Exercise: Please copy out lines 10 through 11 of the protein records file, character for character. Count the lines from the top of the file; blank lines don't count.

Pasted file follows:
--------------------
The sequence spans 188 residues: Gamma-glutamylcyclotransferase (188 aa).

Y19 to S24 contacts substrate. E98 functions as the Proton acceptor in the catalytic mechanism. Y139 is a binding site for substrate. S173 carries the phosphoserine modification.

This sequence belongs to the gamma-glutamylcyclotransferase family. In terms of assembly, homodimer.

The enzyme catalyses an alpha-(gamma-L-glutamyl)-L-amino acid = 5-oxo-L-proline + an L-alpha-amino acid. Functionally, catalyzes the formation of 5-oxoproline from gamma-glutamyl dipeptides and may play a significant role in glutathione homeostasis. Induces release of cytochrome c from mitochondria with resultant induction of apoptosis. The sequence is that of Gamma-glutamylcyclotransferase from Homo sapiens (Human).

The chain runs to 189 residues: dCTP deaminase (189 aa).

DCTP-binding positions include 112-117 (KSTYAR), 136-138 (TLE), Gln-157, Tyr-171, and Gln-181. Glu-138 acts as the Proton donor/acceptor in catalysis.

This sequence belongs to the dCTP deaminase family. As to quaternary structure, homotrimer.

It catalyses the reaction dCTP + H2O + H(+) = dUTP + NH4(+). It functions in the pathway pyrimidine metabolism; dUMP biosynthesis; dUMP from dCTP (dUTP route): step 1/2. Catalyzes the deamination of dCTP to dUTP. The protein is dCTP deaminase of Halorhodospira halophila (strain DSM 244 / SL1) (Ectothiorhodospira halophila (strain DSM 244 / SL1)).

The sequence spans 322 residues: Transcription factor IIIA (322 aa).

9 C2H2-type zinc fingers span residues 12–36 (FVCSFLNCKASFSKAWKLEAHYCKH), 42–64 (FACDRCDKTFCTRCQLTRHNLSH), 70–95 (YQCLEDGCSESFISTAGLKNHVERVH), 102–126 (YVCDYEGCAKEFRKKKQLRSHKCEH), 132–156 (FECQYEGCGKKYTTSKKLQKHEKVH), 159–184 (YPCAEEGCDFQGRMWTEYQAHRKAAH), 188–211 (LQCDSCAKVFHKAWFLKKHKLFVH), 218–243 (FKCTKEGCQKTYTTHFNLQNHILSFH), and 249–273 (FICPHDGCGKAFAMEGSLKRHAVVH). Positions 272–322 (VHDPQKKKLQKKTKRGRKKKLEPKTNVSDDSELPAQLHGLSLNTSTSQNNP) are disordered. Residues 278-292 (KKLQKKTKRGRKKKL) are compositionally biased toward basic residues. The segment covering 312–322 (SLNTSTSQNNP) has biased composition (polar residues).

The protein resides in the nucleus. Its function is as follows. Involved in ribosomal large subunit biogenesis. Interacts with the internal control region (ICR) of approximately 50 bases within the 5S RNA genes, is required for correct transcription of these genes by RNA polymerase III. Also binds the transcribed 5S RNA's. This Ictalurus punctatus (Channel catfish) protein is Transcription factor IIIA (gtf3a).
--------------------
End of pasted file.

9 C2H2-type zinc fingers span residues 12–36 (FVCSFLNCKASFSKAWKLEAHYCKH), 42–64 (FACDRCDKTFCTRCQLTRHNLSH), 70–95 (YQCLEDGCSESFISTAGLKNHVERVH), 102–126 (YVCDYEGCAKEFRKKKQLRSHKCEH), 132–156 (FECQYEGCGKKYTTSKKLQKHEKVH), 159–184 (YPCAEEGCDFQGRMWTEYQAHRKAAH), 188–211 (LQCDSCAKVFHKAWFLKKHKLFVH), 218–243 (FKCTKEGCQKTYTTHFNLQNHILSFH), and 249–273 (FICPHDGCGKAFAMEGSLKRHAVVH). Positions 272–322 (VHDPQKKKLQKKTKRGRKKKLEPKTNVSDDSELPAQLHGLSLNTSTSQNNP) are disordered. Residues 278-292 (KKLQKKTKRGRKKKL) are compositionally biased toward basic residues. The segment covering 312–322 (SLNTSTSQNNP) has biased composition (polar residues).

The protein resides in the nucleus. Its function is as follows. Involved in ribosomal large subunit biogenesis. Interacts with the internal control region (ICR) of approximately 50 bases within the 5S RNA genes, is required for correct transcription of these genes by RNA polymerase III. Also binds the transcribed 5S RNA's. This Ictalurus punctatus (Channel catfish) protein is Transcription factor IIIA (gtf3a).